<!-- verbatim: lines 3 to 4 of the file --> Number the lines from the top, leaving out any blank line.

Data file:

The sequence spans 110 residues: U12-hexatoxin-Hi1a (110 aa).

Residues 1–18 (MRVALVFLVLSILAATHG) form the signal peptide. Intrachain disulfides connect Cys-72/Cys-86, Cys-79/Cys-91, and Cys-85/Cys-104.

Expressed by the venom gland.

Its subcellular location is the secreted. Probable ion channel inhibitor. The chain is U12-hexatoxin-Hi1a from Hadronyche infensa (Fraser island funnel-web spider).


Expressed by the venom gland.

Its subcellular location is the secreted. Probable ion channel inhibitor. The chain is U12-hexatoxin-Hi1a from Hadronyche infensa (Fraser island funnel-web spider).